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May backs grammar school expansion

Discussion in 'Education news' started by emerald52, Aug 7, 2016.

  1. saluki

    saluki Lead commenter

    Birmingham - that dreadful area. Used to have grammar schools, no longer. What they do have are some selective schools- King Edward's, which are way over subscribed. These exist alongside comprehensive schools. When Brum did have grammars they existed alongside both secondary moderns and comprehensives. Many academies are selective and sit alongside non-selective academies/comprehensives.
    I do not see the new grammars being like the old grammars. They probably won't even be called grammars. I do not foresee that children will be forced to take the 11 plus unless they or their parents so wish. I do not see that conveyor belt factories for 1200-1500 students, where staff don't even know their names, are the way forward. Remember, I work in FE and see the results (failures) of these comprehensives. If I had a fiver for every dyslexic kid who has spent 11 years in the system without being diagnosed I could go on a world cruise. Stop telling me these comprehensives are great. They are not. The kids who have been through them say they are not.
    I also think that the ban on LAs opening schools needs to be rescinded.
    Politicians and teachers may be against grammar schools but the public are either in favour of them or couldn't care less. If there was a referendum I suspect that those who wanted (grammar) let's call them selective schools, would vote in favour and those who couldn't care less wouldn't vote.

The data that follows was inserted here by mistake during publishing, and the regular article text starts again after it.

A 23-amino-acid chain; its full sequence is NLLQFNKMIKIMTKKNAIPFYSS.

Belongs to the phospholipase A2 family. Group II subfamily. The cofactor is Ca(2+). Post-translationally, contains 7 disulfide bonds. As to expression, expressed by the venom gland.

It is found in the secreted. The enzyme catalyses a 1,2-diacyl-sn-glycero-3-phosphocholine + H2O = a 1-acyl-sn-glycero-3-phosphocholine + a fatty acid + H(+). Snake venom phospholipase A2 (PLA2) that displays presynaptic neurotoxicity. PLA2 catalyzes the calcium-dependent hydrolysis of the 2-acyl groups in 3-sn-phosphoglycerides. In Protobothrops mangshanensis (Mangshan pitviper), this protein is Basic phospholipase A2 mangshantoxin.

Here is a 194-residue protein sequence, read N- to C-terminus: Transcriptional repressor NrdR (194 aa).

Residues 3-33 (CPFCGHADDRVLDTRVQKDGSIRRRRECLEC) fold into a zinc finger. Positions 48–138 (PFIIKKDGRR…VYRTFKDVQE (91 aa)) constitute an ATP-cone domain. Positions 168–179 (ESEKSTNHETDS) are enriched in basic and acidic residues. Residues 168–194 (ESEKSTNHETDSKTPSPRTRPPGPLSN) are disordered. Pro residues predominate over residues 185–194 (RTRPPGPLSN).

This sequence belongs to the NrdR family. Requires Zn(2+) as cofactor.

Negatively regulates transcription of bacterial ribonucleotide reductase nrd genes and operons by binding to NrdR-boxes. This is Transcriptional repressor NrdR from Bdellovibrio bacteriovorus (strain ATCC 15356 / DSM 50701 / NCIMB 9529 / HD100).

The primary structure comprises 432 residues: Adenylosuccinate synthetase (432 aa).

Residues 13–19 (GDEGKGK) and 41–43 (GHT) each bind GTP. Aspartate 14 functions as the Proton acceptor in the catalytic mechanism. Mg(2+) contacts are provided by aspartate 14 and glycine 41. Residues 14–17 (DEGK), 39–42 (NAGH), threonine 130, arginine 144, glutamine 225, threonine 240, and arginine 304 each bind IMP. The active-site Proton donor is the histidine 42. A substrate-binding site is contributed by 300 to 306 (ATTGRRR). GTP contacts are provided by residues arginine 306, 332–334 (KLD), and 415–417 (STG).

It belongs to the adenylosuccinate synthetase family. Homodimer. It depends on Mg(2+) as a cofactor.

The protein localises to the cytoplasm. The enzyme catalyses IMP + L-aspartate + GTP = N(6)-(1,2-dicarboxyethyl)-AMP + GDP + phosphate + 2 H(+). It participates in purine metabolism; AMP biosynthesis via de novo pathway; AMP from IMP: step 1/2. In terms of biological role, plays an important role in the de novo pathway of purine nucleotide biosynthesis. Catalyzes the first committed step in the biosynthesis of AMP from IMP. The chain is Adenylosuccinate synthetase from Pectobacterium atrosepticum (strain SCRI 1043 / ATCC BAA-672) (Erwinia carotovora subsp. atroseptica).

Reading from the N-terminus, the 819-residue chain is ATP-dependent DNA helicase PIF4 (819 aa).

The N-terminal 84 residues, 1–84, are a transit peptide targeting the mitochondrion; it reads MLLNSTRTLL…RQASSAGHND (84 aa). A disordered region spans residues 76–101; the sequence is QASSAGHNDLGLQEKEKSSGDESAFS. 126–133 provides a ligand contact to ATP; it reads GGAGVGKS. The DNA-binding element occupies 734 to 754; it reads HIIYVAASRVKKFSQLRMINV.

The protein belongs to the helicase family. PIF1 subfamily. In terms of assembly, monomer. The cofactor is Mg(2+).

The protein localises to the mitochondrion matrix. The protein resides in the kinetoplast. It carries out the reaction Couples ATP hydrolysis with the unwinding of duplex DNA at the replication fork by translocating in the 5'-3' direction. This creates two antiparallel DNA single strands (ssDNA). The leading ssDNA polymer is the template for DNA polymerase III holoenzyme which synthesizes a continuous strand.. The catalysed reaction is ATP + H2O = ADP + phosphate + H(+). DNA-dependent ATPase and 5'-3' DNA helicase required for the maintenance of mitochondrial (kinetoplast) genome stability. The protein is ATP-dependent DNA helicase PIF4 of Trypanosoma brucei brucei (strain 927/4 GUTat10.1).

2. loopylala1

    loopylala1 New commenter

  3. peakster

    peakster Star commenter

    Whoever it was talking about the new free/grammar schools I think that's spot-on.

    I see OFQUAL are already preparing AS students for lower results, what's the betting that the GCSE results will be lower too.
     
  4. emerald52

    emerald52 Star commenter

    The new Grammars May wants are just like the old Grammars. In Marlow Bucks is Borlase Grammar. Campaigners in Maidenhead, Berks, May's constituency, near Marlow, want Borlase to run a satellite school in Maidenhead, which is all comprehensive. So 11+ entrance tests provide a free private style, education for the middle classes who are priced out of independent school refuges.
     
    JosieWhitehead likes this.
  5. SteveKindle

    SteveKindle Occasional commenter

    Unfortunately, this is not true.

    My LA is non-selective, and they gave up on the 11+ years ago, but there's still a grammar.

    This policy looks like allowing people/organisations to set up free schools with entry via selection. If that happens, in an area where a new free-grammar is opened, the schools that are comps now will remain comps. They'll teach from the least able to the very brightest.

    I certainly agree that we're better off having excellent comps for everyone.
     
    emerald52 likes this.
  6. FrankWolley

    FrankWolley Star commenter


    All the grammar schools I know about use tests such as the NFER verbal and/or non-verbal reasoning tests (sometimes alongside Maths, sometimes alone) for selection as they are much more difficult to 'coach' pupils for, and are therefore more accessible to the bright pupil from a poor background.